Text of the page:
Born in Brno, Moravia, he studied physics in Prague and Vienna. He worked with Hans Bethe, Edward Teller, Rudolf Peierls, Werner Heisenberg, Victor Weisskopf, Enrico Fermi, Niels Bohr, Lev Landau, Edoardo Amaldi, Emilio Segrè, Leon van Hove and many other prominent physicists of his time. His wife, Els Placzek (née Andriesse) was an ex-wife of a physicist Hans von Halban.
Placzek's major domains of scientific work involve a fundamental theory of Raman spectroscopy, molecular spectroscopy in gases and liquids, neutron physics and mathematical physics. Together with Otto Frisch, he suggested a direct experimental proof of nuclear fission. Together with Niels Bohr and others, he was instrumental in clarifying the role of Uranium 235 for the possibility of nuclear chain reaction.
During his stay in Landau's circle in Kharkov around 1937, Placzek witnessed reality of the Stalinistic regime. His first-hand experience from this stay influenced political opinions of his close friends, Robert Oppenheimer and Edward Teller in particular.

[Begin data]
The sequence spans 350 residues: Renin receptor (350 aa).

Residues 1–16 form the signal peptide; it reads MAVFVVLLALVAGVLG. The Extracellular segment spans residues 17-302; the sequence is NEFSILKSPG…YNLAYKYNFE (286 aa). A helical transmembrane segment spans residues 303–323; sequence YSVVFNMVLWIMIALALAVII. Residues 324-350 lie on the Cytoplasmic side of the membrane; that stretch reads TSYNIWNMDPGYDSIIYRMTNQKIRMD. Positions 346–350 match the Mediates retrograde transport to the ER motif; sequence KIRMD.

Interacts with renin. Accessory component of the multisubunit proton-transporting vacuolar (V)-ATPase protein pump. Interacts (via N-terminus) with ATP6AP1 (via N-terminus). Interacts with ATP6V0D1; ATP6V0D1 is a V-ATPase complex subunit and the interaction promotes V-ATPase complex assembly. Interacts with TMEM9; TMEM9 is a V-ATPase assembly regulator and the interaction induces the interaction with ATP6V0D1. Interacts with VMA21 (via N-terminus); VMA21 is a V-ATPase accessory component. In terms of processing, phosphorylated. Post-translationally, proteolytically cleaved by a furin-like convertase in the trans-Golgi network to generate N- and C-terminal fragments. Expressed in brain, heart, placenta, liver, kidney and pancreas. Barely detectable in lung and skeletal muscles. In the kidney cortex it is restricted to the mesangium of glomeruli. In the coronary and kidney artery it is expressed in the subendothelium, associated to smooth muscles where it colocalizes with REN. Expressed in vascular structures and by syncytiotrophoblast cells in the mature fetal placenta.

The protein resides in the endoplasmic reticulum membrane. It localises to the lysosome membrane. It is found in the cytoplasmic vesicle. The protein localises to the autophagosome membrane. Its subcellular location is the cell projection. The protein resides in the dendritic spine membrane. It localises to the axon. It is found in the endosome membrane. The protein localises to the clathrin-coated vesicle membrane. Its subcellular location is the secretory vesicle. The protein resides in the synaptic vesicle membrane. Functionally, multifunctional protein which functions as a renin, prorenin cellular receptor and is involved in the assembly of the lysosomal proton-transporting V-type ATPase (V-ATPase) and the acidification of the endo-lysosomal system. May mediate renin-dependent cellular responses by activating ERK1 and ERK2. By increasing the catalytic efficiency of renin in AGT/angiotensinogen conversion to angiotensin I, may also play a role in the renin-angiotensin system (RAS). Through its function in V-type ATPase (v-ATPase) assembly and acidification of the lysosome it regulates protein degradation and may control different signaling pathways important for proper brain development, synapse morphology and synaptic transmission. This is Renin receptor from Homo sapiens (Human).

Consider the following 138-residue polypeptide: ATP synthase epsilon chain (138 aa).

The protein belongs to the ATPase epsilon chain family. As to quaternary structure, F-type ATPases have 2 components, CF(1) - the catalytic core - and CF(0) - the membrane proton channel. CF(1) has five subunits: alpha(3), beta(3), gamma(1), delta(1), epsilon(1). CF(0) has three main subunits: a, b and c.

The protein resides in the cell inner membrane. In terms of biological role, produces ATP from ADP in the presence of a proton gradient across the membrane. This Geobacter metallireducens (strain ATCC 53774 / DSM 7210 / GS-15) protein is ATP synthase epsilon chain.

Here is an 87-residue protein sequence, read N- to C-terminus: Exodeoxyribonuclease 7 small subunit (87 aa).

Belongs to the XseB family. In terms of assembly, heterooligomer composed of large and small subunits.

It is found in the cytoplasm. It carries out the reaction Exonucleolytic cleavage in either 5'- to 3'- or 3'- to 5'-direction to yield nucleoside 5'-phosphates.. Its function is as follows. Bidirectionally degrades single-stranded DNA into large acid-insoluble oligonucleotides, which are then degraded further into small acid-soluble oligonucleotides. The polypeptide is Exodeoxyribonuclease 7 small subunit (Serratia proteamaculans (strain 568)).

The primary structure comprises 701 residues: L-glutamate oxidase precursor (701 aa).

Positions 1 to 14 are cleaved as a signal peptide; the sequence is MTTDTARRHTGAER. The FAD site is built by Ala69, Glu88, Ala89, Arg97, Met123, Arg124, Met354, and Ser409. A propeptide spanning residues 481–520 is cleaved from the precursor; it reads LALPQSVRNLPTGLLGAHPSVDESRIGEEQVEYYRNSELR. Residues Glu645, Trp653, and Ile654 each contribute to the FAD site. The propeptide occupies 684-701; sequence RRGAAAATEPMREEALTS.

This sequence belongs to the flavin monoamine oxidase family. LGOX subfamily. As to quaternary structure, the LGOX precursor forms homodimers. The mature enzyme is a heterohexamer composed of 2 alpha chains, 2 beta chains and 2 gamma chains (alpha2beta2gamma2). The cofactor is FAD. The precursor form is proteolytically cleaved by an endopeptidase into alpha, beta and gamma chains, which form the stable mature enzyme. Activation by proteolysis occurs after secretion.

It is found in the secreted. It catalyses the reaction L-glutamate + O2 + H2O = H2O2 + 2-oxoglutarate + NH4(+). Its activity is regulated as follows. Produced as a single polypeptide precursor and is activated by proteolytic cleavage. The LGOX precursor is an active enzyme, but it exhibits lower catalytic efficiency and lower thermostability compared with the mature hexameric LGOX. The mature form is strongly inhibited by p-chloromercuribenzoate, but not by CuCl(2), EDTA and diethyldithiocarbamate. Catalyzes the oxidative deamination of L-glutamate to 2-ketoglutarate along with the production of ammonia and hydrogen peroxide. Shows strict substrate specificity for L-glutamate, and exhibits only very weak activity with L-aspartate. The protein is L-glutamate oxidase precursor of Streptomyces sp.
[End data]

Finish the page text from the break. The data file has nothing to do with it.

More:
Later, Placzek was the only Czech at some leading positions in the Manhattan project, where he worked from 1943-1946 as a member of the British Mission; first in Canada as the leader of a theoretical division at the Montreal Laboratory and then (since May of 1945) in Los Alamos, later replacing his friend Hans Bethe as the leader of the theoretical group. Since 1948, Placzek was a member of the Institute for Advanced Study in Princeton, USA. Placzek's premature death in Zurich was very likely a suicide influenced by his long-time serious illness. Recently, many new facts about George Placzek and his family roots emerged in connection with a Symposium held in Placzek's memory.